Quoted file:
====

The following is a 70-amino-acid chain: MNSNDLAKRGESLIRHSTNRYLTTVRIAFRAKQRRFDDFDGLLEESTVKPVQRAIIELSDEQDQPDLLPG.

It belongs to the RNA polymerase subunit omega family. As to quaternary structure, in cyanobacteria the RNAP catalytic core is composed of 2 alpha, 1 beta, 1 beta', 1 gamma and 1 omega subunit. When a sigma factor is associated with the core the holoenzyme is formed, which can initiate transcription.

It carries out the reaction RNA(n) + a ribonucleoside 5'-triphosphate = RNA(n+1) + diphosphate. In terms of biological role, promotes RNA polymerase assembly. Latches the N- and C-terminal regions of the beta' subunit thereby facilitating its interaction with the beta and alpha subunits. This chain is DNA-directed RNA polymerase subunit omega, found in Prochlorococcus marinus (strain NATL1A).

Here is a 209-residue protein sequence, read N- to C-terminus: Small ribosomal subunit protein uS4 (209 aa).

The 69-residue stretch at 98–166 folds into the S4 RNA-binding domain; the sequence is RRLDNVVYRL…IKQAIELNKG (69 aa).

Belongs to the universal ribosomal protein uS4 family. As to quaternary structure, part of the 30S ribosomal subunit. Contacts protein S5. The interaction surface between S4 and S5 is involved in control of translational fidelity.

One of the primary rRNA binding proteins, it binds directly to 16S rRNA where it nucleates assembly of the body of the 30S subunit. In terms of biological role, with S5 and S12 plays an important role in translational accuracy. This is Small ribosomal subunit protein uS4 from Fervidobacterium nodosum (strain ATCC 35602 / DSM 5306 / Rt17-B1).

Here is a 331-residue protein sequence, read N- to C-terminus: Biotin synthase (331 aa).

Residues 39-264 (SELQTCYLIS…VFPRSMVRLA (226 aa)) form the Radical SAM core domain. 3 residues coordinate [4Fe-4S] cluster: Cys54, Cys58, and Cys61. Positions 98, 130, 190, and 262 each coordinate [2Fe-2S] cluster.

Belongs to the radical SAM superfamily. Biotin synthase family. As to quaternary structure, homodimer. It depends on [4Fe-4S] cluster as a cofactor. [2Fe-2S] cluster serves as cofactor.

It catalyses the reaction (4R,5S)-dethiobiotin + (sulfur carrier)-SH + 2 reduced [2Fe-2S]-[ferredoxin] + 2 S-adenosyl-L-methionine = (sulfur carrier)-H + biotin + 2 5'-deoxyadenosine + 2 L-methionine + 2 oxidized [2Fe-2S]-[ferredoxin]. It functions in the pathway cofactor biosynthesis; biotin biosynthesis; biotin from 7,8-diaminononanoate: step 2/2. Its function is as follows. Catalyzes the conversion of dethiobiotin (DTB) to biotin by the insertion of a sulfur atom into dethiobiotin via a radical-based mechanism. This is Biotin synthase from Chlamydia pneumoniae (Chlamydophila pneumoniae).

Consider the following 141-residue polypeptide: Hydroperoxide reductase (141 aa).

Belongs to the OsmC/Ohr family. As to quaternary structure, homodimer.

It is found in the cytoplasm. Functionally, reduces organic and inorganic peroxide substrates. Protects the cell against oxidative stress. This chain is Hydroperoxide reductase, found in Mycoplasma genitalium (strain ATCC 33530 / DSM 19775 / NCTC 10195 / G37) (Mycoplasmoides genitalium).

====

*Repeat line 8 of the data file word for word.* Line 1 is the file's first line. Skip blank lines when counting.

Here is a 331-residue protein sequence, read N- to C-terminus: Biotin synthase (331 aa).